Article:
Overcoming the threat to Britain’s infrastructure pipeline

Overcoming the threat to Britain’s infrastructure pipeline

Nick Gray is COO at Currie & Brown

Infrastructure investment is a key lever for boosting the UK economy, so the chancellor’s recent commitment to HS2 being delivered in full is welcome news.

However, between soaring inflation, supply-chain uncertainty, and the threat of an economic recession, infrastructure as a whole, and the construction industry in particular, face an extremely challenging period. In fact, Currie & Brown’s new 2023 Infrastructure Cost Predictions Report finds that these factors may jeopardise key infrastructure projects that are crucial to Britain’s chance of economic recovery.

“The time to rethink the way infrastructure investment is approached is now”

The report finds that the total cost of Britain’s National Infrastructure Pipeline (NIP) is set to reach £483bn by 2026, of which £84bn is the direct result of inflation. This inflationary increase amounts to the equivalent of an additional £32,000 per minute. And for every 1 per cent increase in required expenditure resulting from inefficient project- and cost-management, the cost of delivering key infrastructure projects could rise by a further £1,500 per minute. These are considerable sums that could mean the difference between a project coming to fruition or being shelved.

Clearly, action must be taken as a matter of urgency to avoid projects becoming too expensive to be viable and, by extension, cutting off the path to broader economic growth. As a minimum, project managers should consider a package of risk-mitigation measures that include the following:

Plan early

When it comes to planning the delivery of a project, the earlier the better. Rigorous cost-management at an early stage to develop robust cost forecasts for the entire project will enable well-informed decision-making, which will have a huge impact on reducing wastage and improve return on investment.

Early, multi-sector procurement planning will ensure stronger, more cost-effective supply chains across the project. Combining purchasing demand across sectors such as road and rail will allow greater economies of scale, thus reducing individual project costs.

In addition, beginning the procurement process early will allow project managers to take advantage of longer lead times and consider a two-stage procurement process for larger or more complex projects.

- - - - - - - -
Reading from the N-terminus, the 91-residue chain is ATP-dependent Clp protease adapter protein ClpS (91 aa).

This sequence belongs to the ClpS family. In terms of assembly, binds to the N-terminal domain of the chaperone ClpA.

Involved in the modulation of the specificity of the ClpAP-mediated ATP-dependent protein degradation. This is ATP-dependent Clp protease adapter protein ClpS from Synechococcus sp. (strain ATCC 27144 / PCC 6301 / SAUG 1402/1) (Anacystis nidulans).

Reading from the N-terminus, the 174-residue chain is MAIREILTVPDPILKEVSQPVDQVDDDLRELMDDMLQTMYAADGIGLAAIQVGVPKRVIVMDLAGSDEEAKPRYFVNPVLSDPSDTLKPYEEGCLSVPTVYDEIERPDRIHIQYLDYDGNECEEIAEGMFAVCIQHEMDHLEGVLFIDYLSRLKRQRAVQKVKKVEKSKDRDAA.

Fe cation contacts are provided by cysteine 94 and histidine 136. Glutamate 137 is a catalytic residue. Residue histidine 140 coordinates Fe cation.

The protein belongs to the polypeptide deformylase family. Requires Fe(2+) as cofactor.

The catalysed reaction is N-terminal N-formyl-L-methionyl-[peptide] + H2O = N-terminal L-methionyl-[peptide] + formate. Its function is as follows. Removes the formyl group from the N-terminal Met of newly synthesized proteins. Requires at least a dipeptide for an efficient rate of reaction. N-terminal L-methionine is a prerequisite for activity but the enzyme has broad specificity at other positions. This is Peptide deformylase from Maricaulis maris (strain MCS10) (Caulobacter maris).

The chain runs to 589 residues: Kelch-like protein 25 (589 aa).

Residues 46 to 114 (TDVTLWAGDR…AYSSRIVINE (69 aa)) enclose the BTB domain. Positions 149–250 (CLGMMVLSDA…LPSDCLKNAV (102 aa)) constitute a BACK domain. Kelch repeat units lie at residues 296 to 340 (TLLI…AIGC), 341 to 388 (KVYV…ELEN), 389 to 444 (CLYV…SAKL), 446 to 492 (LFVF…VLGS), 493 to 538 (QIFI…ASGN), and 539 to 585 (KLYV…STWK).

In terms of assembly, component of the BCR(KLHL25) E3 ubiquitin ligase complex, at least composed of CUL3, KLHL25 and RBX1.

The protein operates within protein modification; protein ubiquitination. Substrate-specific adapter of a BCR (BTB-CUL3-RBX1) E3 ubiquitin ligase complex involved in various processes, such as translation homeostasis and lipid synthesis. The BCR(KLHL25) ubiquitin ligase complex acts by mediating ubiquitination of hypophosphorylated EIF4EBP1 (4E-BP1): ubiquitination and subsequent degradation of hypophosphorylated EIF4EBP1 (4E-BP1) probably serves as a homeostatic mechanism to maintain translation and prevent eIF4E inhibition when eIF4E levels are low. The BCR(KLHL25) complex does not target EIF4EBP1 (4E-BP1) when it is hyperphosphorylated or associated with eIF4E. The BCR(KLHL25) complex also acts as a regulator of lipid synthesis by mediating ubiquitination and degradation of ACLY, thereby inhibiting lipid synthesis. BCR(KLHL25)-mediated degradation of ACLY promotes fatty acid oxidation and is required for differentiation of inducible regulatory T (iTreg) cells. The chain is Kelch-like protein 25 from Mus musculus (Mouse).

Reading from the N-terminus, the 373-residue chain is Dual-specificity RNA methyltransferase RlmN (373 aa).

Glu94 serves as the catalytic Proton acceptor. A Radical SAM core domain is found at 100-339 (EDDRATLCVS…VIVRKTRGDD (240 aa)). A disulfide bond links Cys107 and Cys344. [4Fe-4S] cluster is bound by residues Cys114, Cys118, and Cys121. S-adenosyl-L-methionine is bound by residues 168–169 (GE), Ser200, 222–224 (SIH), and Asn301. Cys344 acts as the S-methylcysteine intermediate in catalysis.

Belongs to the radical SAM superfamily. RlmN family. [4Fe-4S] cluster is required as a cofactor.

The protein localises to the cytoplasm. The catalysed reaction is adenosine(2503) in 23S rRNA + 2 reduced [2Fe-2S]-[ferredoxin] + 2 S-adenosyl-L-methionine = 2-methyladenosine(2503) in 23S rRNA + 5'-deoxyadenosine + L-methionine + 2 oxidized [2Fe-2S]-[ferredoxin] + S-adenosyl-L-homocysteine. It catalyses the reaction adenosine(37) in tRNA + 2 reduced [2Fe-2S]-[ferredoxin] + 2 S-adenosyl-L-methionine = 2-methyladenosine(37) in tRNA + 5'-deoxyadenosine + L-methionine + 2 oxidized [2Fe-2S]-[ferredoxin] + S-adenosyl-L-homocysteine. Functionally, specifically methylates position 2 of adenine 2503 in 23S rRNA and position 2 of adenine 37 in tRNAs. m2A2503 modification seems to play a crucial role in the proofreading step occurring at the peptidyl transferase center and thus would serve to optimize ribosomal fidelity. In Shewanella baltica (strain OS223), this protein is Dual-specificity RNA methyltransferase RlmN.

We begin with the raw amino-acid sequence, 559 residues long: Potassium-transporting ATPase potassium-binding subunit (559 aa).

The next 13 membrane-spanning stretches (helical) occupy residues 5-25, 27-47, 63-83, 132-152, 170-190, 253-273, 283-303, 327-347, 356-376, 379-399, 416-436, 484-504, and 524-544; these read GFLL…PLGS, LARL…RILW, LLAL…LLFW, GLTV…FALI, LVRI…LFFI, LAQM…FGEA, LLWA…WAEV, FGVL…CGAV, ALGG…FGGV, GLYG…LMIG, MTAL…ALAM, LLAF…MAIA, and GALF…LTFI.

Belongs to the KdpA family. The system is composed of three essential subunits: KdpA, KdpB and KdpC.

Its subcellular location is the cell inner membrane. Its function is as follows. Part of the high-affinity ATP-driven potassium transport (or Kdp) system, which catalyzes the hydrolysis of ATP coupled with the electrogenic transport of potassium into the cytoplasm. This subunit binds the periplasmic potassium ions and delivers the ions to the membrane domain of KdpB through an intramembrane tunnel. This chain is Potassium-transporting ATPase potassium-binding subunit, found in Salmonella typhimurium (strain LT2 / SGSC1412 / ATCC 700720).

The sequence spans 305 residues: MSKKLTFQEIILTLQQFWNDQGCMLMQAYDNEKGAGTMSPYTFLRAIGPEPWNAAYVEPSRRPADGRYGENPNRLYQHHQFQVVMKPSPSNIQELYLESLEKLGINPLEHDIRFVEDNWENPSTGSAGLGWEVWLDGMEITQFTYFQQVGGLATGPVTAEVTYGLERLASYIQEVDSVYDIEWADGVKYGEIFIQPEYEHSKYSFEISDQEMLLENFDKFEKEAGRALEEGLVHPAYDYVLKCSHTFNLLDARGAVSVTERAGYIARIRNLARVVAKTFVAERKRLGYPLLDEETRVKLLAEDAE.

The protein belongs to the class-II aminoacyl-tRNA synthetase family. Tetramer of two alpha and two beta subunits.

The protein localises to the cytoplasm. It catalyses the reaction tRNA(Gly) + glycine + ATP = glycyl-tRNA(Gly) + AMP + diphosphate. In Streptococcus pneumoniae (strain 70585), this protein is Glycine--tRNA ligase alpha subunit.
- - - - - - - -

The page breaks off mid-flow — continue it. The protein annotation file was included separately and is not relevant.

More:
Prioritise sustainability

Following amendments to the treasury’s Green Book to reflect the government’s net-zero policy objectives, it is now more crucial than ever for projects to demonstrate sustainability and carbon efficiency. And the closer projects come to carbon neutrality, the more attractive they will be to investors, making them more likely to succeed.

Harnessing new technologies will undoubtedly enhance the sustainability credentials of a project from the very start.

Adopt innovative measures

The COVID-19 pandemic necessitated an innovative approach to risk-sharing. Arguably, the current volatile circumstances we are experiencing call for similar measures, in order to protect contractors and the supply chain. Specifically, the industry should consider the benefits of accelerated payment terms to improve cashflow, flexible pricing periods, and a more pragmatic approach to risk allocation.

However, for greater flexibility to work, additional due diligence in the form of financial health checks on prospective supply-chain partners must also be incorporated into the process at the outset.

As inflation continues to be a significant threat to the broader pipeline of major infrastructure projects, the time to rethink the way infrastructure investment is approached is now. A business-as-usual approach is simply not feasible if projects are to succeed and provide the economic boost Britain desperately needs.

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